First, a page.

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Midwifery and Chiropractic: Bonding for Life

Written by Jeanne Ohm, D.C.   
Thursday, 26 June 2008 11:40
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In my professional experience as a chiropractor I have had the opportunity to work with many midwives. I have come to learn that there are many similarities in the approach to healthcare between midwives and chiropractors. Both groups share an acknowledgement of, and trust in, the body's inner wisdom. Chiropractors call this wisdom "innate intelligence". When allowed to perform without interference, innate intelligence coordinates the responses to the body's needs at any given moment, thus maintaining the body's optimal health.

In chiropractic, we recognize that this inborn wisdom uses the nervous system as its conduit to transmit electrical impulses of intelligence to all systems and functions of the body, thus maintaining a state of homeostasis and balance. Mechanical pressure on the nervous system by the bones of the cranium and spine may interfere with this normal transmission of intelligence and result in a state of dis-ease. Chiropractors call this mechanical pressure on a nerve by the spine "vertebral subluxation". The specific chiropractic adjustment removes the pressure from the nervous system, restoring the pathways of transmission and therefore allowing for better overall function of the body.

Moreover, within both professions is profound support and commitment to non-invasive birthing procedures. Chiropractors and midwives alike share a genuine respect for the process of natural birthing, encouraging the mother to follow her intuition for guidance throughout the process. Managing labor from within rather than through the use of external drugs and obstetrical procedures allows for safer and easier deliveries for both the mother and baby. When subjected to unnecessary interventions not only is a mother's well being at risk, but many times the baby is also put at risk.

A particular concern of chiropractors is when there is force applied to the baby's head and neck during delivery, as this is a cause of much birth trauma.1 Unnatural birthing positions also add to the risk of birth trauma.2 The use of drugs during labor and delivery that may interfere with the mothers' intuition of natural birthing can also contribute to the use of additional force during delivery.3 External forces applied during delivery may cause undetected injury to the baby's spine and cranium as well as to the delicate nervous system they are protecting. 4 Sometimes these injuries are obvious, but more often than not injury has occurred during the course of normal obstetric delivery procedures that is not detected. Birth trauma may have long lasting effects on the child's future health status.5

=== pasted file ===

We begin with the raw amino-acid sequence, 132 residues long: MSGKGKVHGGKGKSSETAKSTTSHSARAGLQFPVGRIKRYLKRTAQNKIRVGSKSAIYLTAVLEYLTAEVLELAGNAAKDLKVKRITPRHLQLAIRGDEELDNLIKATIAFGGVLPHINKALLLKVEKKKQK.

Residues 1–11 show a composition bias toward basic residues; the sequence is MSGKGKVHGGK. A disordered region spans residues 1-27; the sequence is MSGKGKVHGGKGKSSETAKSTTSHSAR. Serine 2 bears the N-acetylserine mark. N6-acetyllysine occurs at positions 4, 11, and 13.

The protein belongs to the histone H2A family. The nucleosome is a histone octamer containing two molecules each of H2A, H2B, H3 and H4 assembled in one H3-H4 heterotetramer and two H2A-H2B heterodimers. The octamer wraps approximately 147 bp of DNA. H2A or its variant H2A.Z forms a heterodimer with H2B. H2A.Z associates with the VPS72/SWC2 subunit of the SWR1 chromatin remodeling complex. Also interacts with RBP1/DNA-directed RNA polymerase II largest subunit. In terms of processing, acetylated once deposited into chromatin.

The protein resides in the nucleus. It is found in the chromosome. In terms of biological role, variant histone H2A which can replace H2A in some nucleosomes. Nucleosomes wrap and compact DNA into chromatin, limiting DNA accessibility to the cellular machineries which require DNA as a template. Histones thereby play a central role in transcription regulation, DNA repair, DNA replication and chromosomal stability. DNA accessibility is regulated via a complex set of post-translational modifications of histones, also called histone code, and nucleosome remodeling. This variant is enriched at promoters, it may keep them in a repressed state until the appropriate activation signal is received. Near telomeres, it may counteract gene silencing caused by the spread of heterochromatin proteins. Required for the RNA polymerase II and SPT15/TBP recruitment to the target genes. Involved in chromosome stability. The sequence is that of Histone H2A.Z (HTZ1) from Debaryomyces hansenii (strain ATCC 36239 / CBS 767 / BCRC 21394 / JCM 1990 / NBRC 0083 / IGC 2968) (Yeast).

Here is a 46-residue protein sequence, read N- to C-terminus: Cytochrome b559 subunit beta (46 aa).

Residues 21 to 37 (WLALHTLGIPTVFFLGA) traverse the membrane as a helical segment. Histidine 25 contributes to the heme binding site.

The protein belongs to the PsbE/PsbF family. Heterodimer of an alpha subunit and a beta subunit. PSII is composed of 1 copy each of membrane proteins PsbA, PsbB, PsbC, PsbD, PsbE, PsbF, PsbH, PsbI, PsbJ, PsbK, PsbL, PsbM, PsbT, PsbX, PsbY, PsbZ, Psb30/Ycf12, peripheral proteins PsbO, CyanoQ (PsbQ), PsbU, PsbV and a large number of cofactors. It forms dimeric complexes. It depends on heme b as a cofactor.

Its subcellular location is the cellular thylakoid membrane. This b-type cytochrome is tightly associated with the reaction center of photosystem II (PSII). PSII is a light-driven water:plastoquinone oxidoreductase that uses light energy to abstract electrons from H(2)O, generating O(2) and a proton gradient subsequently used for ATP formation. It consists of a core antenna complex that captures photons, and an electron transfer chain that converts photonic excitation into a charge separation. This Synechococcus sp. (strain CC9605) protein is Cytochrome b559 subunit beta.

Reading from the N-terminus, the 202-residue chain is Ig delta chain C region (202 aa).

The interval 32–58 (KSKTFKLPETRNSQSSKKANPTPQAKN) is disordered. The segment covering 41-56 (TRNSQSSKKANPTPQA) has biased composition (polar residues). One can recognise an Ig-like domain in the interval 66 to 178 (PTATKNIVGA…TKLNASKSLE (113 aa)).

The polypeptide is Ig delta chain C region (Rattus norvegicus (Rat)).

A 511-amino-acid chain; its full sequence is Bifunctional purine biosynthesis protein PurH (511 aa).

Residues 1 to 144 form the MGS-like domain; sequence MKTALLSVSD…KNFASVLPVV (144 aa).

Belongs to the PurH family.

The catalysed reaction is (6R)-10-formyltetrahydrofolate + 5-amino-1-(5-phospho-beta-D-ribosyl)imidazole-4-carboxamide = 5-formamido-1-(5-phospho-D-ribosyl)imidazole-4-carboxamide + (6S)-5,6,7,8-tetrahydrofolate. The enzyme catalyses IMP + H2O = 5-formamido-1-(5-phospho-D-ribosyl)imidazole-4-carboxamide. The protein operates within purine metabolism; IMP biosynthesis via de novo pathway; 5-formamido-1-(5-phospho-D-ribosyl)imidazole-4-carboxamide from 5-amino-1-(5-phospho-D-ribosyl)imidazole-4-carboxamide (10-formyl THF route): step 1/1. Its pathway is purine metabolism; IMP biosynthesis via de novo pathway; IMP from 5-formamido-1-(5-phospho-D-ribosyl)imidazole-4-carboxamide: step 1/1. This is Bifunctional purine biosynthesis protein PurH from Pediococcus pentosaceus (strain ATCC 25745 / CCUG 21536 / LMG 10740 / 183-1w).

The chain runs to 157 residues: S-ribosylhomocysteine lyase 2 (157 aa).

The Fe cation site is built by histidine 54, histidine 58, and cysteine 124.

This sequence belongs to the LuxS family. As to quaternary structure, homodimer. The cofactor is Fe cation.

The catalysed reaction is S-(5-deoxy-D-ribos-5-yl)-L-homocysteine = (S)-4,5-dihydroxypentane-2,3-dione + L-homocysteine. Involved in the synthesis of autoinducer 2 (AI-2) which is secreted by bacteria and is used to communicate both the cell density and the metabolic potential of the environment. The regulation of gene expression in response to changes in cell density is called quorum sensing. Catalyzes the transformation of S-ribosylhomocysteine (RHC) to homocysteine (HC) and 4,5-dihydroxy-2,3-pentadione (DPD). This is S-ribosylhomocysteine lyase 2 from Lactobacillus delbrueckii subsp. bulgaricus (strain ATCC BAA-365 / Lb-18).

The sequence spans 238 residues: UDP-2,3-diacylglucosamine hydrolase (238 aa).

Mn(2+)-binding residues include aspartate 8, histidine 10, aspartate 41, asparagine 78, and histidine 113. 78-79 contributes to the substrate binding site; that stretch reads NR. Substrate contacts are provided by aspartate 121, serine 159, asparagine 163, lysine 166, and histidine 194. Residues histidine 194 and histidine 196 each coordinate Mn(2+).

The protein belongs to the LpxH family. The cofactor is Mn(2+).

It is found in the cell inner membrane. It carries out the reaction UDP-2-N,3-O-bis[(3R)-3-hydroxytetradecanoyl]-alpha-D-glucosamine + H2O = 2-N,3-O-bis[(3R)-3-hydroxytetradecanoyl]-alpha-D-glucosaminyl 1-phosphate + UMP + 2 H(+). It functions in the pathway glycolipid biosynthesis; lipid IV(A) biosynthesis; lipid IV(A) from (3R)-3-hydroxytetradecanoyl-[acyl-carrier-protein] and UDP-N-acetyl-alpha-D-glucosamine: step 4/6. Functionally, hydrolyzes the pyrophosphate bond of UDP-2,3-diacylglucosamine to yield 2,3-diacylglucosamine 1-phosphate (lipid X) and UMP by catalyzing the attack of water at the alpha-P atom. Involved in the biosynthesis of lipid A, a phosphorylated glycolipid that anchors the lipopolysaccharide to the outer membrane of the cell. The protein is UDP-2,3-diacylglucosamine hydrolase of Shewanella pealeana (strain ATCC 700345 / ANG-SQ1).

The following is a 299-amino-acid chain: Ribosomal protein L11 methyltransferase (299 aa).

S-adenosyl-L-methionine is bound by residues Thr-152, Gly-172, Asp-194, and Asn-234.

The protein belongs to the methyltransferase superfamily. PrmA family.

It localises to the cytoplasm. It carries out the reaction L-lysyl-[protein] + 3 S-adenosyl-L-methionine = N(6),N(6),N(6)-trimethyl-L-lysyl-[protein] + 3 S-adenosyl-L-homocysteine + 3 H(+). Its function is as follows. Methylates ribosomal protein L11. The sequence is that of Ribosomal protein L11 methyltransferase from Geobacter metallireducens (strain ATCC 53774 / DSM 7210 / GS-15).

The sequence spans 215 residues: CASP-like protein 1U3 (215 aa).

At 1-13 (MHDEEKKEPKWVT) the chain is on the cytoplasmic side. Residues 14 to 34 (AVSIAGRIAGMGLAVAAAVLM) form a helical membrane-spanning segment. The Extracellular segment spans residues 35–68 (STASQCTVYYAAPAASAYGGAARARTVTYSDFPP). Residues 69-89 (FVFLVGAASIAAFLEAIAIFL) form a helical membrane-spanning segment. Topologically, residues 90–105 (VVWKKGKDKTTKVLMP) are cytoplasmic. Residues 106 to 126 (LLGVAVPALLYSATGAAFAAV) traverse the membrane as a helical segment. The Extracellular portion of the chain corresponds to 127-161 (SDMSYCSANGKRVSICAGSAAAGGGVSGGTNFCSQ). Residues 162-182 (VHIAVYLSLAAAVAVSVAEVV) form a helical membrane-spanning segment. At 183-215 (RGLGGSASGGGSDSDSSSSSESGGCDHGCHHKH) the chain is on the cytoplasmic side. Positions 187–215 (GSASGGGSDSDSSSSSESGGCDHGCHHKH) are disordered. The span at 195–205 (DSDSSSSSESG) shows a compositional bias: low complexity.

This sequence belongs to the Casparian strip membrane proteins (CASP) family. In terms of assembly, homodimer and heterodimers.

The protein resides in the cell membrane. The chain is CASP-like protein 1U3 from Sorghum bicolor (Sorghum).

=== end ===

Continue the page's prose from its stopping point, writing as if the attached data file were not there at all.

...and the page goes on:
Midwives and chiropractors also offer care that is personal to each individual and specific to every case. Midwives and chiropractors also share the unique ability to assess a patient's status with their own hands, and both professions are blessed with the privilege of touching others to bring about a greater expression of life.

These three common bonds have been enough to establish life-long supportive relationships between the two groups.6 However there is a fourth cause for alliance and reciprocity between us. It is a specific chiropractic adjustment called the Webster Technique. Developed by Dr. Larry Webster this particular chiropractic adjustment has been classically promoted to balance the female pelvis and potentially optimizing fetal position. Since 2002, it has been taught that this specific adjustment may have a positive effect on all three aspects of dystocia as defined by Williams Obstetrics: Power, Passage, Passenger. The adjustment works with the mother's neurobiomechanics optimizing nerve system function, pelvic balance and potentially baby positioning. Because of the chiropractor's emphasis on the nervous system, many additional health benefits to the mother have been shown clinically.